I THANK my friend for her kind epistle of good tidings. It gave me great joy; and sure I am that God will ever own, honour, bless and revive his own work; for he knows his own abode, and the broken and contrite heart is his eternal residence, his own workmanship, and his own favourite sacrifice. His goodness to my soul, that he shews in the liberty which he gives me, in the power that he displays, and in the multitude who flock from all parts to hear me, has humbled me not a little. Bless God, O my soul! My success seems to be great. Here are some in this town now who have followed me upwards of seventy miles; and indeed all starving souls agree that the food God sends me to hold forth is a portion of meat in due season; and their language is, "Lord, evermore give us this bread." They much wish me to turn itinerant, and so never to continue in one place. This I do firmly believe, that if God should spare my life much longer - from Providence chapel the word of the Lord, and the true light, will go forth into all this land. I am surprised how my books gain ground. I cannot find a soul that has either light, truth, or hope, but what God has given them by my books. Once more, bless the Lord, O my soul!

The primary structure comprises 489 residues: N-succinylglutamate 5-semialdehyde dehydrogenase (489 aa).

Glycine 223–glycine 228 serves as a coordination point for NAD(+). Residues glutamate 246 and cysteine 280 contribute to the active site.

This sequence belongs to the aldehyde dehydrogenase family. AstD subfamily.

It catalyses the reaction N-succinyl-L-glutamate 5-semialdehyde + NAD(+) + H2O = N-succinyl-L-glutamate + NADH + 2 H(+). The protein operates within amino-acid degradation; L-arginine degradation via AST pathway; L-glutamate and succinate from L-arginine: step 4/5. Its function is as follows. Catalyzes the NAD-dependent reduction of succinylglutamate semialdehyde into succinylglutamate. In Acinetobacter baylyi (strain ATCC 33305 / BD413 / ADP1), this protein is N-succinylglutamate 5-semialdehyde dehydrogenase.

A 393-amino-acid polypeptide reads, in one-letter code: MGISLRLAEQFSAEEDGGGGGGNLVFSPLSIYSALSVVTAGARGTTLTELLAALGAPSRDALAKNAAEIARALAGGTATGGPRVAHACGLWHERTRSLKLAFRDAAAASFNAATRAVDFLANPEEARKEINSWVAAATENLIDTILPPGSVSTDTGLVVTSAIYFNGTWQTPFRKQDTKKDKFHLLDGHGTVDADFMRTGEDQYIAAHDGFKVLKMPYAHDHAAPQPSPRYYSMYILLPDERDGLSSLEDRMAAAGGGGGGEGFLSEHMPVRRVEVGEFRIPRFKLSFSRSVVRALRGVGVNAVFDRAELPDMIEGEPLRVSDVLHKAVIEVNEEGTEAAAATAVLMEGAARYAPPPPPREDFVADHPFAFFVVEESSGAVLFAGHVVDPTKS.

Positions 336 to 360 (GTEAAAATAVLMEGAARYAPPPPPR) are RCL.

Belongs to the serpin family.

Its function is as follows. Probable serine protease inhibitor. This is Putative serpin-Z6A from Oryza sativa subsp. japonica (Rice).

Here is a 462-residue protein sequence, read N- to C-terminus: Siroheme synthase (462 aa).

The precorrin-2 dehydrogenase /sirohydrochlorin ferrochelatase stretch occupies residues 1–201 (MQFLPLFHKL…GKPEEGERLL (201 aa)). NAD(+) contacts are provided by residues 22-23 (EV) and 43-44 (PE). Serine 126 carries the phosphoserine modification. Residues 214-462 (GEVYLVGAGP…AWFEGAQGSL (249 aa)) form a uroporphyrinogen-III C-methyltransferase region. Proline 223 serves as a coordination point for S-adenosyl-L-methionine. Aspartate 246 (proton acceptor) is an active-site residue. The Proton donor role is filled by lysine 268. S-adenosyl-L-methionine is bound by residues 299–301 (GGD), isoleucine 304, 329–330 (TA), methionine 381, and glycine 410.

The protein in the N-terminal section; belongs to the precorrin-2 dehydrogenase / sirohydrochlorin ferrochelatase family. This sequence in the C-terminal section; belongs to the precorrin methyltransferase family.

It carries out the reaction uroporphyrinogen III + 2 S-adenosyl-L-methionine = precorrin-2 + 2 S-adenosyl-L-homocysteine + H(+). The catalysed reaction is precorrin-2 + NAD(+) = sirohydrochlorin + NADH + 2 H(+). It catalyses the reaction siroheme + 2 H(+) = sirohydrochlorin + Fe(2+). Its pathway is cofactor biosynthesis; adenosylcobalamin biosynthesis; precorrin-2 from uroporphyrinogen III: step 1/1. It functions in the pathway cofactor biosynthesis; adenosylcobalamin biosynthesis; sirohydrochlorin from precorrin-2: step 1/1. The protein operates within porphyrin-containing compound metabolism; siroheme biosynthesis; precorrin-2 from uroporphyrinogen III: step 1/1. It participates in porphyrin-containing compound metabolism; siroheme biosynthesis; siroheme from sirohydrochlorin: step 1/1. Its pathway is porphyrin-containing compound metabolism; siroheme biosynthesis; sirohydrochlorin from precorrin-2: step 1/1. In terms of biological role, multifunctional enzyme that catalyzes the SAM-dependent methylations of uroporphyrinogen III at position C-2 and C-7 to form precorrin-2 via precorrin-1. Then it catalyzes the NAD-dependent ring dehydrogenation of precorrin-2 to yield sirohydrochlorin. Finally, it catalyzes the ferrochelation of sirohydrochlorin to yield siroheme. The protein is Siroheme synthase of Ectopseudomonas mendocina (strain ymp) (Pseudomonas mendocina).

The corn is very fine universally; but here is much rain, and I have my fears about the hay at Cricklewood, as it is spoiling in these parts. I am to preach ten days more before I return.
Farewell! excuse haste: my love to all in the vestry, and in the seats.
W. H. S. S.